Which is best of Tele Vue Powermate and Barlow?

#30 NeilMac

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Posted 31 January 2013 - 11:36 AM

tv Barlow
Properly designed Barlows do wonderful things: They amplify power, slow the telescope's f/# (improving
eyepiece sharpness), and give designers the opportunity to compensate for eyepiece aberrations.

Tele Vue Barlows use multi-coated high index glasses for optimum aberration correction, exceptional contrast
with virtually no light loss. Observed performance is aberration free, even when tested with f/4 scopes. They
even improve our competitor's eyepieces and telescopes!
For astro-imagers, the above chart indicates the magnification for each Barlow (2x, 2x Big & 3x) as a function of distance from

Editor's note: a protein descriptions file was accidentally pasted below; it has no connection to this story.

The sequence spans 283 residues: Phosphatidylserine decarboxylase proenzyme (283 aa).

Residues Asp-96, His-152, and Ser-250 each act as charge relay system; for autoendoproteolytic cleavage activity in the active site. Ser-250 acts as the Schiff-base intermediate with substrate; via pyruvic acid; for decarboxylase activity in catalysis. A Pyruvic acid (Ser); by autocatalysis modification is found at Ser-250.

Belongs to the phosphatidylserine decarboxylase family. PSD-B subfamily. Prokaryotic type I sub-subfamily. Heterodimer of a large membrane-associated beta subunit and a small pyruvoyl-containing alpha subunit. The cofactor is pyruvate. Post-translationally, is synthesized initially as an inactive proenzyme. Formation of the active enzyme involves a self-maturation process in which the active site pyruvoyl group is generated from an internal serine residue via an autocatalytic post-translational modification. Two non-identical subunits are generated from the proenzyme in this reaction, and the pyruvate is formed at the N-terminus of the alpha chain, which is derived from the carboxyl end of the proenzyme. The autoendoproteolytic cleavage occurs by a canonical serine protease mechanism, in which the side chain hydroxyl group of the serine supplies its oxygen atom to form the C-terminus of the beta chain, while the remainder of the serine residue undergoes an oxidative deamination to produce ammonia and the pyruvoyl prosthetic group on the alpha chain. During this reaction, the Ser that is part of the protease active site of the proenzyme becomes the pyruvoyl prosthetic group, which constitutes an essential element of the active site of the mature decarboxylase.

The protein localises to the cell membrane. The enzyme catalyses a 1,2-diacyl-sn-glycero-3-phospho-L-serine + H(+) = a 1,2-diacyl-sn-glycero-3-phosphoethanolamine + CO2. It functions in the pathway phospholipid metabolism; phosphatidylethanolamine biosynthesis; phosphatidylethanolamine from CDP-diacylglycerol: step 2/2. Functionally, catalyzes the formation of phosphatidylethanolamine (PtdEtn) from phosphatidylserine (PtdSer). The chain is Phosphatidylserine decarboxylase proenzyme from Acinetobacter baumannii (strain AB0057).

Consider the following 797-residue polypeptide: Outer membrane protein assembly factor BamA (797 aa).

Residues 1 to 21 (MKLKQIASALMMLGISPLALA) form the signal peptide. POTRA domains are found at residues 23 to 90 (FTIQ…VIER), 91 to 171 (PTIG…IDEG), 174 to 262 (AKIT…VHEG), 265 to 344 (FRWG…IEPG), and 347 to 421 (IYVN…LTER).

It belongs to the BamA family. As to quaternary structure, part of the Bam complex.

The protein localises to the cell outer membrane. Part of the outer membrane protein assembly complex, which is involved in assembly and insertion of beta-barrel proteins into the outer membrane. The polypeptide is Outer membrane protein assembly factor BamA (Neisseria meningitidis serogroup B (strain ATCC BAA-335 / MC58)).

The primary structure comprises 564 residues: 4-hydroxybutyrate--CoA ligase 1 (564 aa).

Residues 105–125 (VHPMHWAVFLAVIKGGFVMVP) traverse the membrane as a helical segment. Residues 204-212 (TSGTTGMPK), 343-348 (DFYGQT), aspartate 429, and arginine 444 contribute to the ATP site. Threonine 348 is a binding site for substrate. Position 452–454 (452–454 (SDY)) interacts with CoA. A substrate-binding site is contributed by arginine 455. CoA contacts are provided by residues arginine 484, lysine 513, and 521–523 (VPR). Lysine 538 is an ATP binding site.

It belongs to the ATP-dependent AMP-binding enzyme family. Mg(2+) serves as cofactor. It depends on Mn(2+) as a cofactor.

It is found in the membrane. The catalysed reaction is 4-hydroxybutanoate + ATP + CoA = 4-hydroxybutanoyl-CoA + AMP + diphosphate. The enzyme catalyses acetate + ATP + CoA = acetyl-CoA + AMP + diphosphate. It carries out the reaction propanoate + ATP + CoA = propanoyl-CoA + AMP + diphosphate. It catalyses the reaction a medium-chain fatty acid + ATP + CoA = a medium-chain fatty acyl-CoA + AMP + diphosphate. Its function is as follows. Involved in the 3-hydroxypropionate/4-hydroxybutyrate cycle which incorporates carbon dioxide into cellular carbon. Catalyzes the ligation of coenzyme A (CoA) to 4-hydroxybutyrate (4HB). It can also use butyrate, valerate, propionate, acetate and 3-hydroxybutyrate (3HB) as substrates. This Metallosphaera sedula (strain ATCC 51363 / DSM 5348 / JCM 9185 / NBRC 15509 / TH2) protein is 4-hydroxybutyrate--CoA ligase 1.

the Barlow top surface to the imaging surface (CCD or film).

#31 khoferer

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Posted 31 January 2013 - 06:32 PM

I use the same UO "Wide View 3x" model that I've had for years. Never felt the need to change, I guess.

#32 doug mc

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Posted 31 January 2013 - 07:28 PM

most 1.25 barlows do not have internal baffeling, so when observing the moon you can get reflected light of internal surfaces on the field lens if your eyepiece robbing contrast. A two inch barlow does not have this problem as the internal walls are wide enough not to have this problem.

#33 photiost

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Posted 01 February 2013 - 04:27 PM

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I have a 2" focuser on my Reflector so I use a 2" Powermate.